Ex-New Orleans mayor jailed for corruption

Last updated 08:07 10/07/2014
CROOK: Former New Orleans Mayor Ray Nagin leaves court after being sentenced to 10 years.

Relevant offers


Hillary Clinton: No US combat troops in Syria to fight Islamic State Mayor of Alaska's remote capital Greg Fisk found dead US father of missing boy held after remains found in barn Man taken as a baby in Argentina finds long-lost mum For sale: One South Dakota ghost town Mum convicted of killing her three daughters Suspect in Colorado clinic shooting told he faces murder charge Torched van belonged to missing Australian in Mexico 'World's oldest bird' is back, and she's ready to mate The mystery disappearance of Beverly Giannonatti, her son and an 11kg gold bar

Former New Orleans Mayor Ray Nagin has been sentenced to 10 years in federal prison for corruption during the critical years of rebuilding after Hurricane Katrina devastated the city in 2005.

A jury in February found Nagin, a Democrat, guilty on charges including bribery, wire fraud, conspiracy, money laundering and tax evasion.

Nagin, 58, stirred national controversy with his erratic behaviour after Katrina breached floodwalls and inundated New Orleans in 2005, killing at least 1500 people and leaving tens of thousands homeless.

Citing Nagin's devotion to family and commitment to helping New Orleans, US District Judge Helen Ginger Berrigan said a shorter prison term than that recommended under federal sentencing guidelines was warranted.

She ordered Nagin to turn himself in to begin serving his sentence by September 8. With good behaviour, and barring any appeals, Nagin could get out of prison after about 8-1/2 years.

Berrigan also ordered Nagin, who prosecutors say accepted bribes valued at more than US$500,000 (NZ$566,760), to pay about US$84,000 in restitution to the Internal Revenue Service.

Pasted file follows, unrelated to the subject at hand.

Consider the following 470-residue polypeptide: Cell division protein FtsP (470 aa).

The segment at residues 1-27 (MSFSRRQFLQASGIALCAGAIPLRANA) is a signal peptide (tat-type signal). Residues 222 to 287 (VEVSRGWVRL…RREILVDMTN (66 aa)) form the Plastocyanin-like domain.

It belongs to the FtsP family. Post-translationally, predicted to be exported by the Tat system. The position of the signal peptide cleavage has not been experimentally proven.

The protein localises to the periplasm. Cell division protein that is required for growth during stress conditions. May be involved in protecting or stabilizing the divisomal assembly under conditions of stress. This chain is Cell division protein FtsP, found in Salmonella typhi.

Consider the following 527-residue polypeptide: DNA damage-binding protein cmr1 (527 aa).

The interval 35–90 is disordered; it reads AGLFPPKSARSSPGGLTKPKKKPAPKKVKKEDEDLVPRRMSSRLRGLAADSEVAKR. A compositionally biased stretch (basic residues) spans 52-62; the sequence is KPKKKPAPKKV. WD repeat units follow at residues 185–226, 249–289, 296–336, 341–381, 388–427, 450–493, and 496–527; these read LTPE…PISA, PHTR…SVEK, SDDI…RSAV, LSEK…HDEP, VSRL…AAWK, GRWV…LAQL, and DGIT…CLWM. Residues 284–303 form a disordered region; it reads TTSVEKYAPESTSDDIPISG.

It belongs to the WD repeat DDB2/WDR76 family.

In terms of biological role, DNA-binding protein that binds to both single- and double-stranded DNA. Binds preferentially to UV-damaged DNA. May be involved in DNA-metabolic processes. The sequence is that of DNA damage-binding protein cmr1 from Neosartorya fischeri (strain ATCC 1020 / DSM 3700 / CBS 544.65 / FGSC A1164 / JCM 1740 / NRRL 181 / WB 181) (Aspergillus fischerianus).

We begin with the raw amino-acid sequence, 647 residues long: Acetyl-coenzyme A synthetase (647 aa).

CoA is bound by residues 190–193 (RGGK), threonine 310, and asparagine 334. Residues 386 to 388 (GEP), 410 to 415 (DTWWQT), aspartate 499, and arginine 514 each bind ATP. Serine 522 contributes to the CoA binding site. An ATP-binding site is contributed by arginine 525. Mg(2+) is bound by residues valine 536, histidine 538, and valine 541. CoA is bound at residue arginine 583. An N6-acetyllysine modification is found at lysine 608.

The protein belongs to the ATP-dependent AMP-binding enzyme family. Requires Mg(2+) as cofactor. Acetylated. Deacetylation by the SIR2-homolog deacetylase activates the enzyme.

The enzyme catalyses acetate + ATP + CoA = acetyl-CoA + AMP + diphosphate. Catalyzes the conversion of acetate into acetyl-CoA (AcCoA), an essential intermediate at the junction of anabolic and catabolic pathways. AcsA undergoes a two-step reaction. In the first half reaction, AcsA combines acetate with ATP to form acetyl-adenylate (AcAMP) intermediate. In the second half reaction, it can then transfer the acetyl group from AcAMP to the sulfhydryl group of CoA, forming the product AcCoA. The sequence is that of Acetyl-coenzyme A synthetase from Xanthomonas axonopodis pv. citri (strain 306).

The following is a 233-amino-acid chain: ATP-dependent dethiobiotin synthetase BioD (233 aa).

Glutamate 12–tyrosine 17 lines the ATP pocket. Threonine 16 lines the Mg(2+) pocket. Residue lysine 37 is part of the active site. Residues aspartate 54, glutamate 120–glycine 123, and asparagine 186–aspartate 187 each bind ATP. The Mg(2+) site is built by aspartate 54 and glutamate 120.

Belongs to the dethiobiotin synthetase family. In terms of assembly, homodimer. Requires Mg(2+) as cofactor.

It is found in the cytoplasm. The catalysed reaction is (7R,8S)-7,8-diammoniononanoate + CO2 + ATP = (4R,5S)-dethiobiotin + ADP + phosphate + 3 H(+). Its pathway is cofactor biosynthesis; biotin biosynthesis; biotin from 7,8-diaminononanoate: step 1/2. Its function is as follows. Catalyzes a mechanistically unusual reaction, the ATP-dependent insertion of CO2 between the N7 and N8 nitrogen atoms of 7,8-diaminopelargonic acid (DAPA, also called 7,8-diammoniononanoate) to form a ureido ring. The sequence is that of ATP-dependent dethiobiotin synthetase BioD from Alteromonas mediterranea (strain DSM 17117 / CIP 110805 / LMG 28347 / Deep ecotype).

Addressing reporters outside the courtroom, prosecutor Matthew Coman, who had sought a stiffer sentence, thanked community members who had come forward to help the prosecution build its case.

"What Ray Nagin did was sell his office," Coman said, as supporters of the former mayor sought to shout him down.

During the 10-day trial, prosecutors portrayed Nagin as a mayor on the take, granting favours for bribes that included tons of free granite delivered to a kitchen countertop company he ran with his sons.

Nagin, a former cable TV executive elected in 2002 on a promise of running an ethical government and re-elected four years later, made no apologies in a brief courtroom statement in which he thanked the judge for her professionalism.

Nagin, who has never acknowledged taking bribes, declined to comment as he left the courthouse.

His attorney, Robert Jenkins, said after February's guilty verdict that Nagin would appeal his conviction.

Any appeal will likely be complicated by the defence not moving during the trial to have the evidence against Nagin ruled too weak for a conviction, said Herbert Larson, an expert on federal criminal law at the Tulane University Law School.

Such motions are crucial for revisiting those arguments on appeal, he said.

Ad Feedback

"I don't think there are many if any viable avenues for an appeal for Ray Nagin," Larson said.

- AP

Special offers

Featured Promotions

Sponsored Content